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  • Author or Editor: Gabriele Rossi x
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Abstract

OBJECTIVE To assess sensitivity and specificity of manual and automated measurements of reticulocyte percentage, number, and production index for classification of anemia in dogs.

DESIGN Retrospective case series

SAMPLE 174 blood smears from client-owned dogs with anemia collected between 1993 and 2013 for which reticulocyte parameters were determined manually (nonregenerative anemia, 22; preregenerative anemia, 23; regenerative anemia, 28) or with an automated laser-based counter (nonregenerative anemia, 66; preregenerative anemia, 17; regenerative anemia, 18).

PROCEDURES Diagnostic performance was evaluated with receiver operating characteristic (ROC) curves by considering preregenerative anemia as nonregenerative or regenerative. Sensitivity, specificity, and positive likelihood ratio were calculated by use of cutoffs determined from ROC curves or published reference limits.

RESULTS Considering preregenerative anemia as non regenerative, areas under the curve (AUCs) for reticulocyte percentage, number, and production index were 97%, 93%, and 91% for manual counting and 93%, 90%, and 93% for automated counting. Sensitivity, specificity, and positive likelihood ratio were 82% to 86%, 82% to 87%, and 4.6 to 6.4, respectively. Considering preregenerative anemia as regenerative, AUCs were 77%, 82%, and 80% for manual counting and 81%, 82%, and 92% for automated counting. Sensitivity, specificity, and positive likelihood ratio were 72% to 74%, 76 to 87%, and 2.7 to 6.2, respectively.

CONCLUSIONS AND CLINICAL RELEVANCE Whereas all reticulocyte parameters identified regeneration in anemic dogs, the performance of specific parameters was dependent on the method used. Findings suggested that lower cutoffs than published reference limits are preferred for reticulocyte number and production index and higher cutoffs are preferred for reticulocyte percentage. Reticulocyte production index may be useful when the pretest probability of regeneration is moderate.

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in Journal of the American Veterinary Medical Association

Abstract

Objective—To determine whether preanalytic and analytic factors affect evaluation of the urinary protein-to-creatinine (UPC) ratio in dogs.

Sample—50 canine urine samples.

Procedures—The UPC ratio was measured to assess the intra-assay imprecision (20 measurements within a single session), the influence of predilution (1:10, 1:20, and 1:100) for urine creatinine concentration measurement, and the effect of storage at room temperature (approx 20°C), 4°C, and −20°C.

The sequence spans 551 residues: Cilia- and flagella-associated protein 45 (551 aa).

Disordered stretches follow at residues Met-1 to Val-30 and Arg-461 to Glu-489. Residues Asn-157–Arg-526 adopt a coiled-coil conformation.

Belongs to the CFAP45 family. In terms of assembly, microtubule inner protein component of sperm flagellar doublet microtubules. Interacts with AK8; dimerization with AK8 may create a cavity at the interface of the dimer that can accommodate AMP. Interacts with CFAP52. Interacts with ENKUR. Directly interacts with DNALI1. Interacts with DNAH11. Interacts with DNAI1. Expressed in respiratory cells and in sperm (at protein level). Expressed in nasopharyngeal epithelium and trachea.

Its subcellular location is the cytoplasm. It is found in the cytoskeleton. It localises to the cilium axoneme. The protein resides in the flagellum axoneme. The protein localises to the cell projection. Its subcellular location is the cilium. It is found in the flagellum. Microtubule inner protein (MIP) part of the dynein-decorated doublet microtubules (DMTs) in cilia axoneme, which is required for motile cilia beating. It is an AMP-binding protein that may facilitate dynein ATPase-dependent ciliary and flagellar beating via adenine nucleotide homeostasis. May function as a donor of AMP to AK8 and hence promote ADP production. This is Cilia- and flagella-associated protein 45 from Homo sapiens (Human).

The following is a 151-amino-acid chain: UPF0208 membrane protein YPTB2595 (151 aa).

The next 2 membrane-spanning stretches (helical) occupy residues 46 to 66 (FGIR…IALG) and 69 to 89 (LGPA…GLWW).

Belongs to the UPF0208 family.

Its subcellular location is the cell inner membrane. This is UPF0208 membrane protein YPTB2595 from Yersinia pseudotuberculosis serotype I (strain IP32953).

Results—The coefficient of variation at room temperature determined with the 1:20 predilution was < 10.0%, with the highest coefficients of variation found in samples with a low protein concentration or low urine specific gravity. This variability could result in misclassification of samples with UPC ratios close to the thresholds defined by the International Renal Interest Society to classify dogs as nonproteinuric (0.2), borderline proteinuric (0.21 to 0.50), or proteinuric (> 0.51). A proportional bias was found in samples prediluted 1:10, compared with samples prediluted 1:20 or 1:100. At room temperature, the UPC ratio did not significantly increase after 2 and 4 hours. After 12 hours at room temperature and at 4°C, the UPC ratio significantly increased. The UPC ratio did not significantly change during 3 months of storage at −20°C.

Conclusions and Clinical Relevance—The intra-assay precision of the UPC ratio was sufficiently low to avoid misclassification of samples, except for values close to 0.2 or 0.5. The optimal predilution ratio for urine creatinine concentration measurement was 1:20. A 1:100 predilution is recommended in samples with a urine specific gravity > 1.030. The UPC ratio must be measured as soon as samples are collected. Alternatively, samples should be immediately frozen to increase their stability and minimize the risk of misclassification of proteinuria.

Full access
in American Journal of Veterinary Research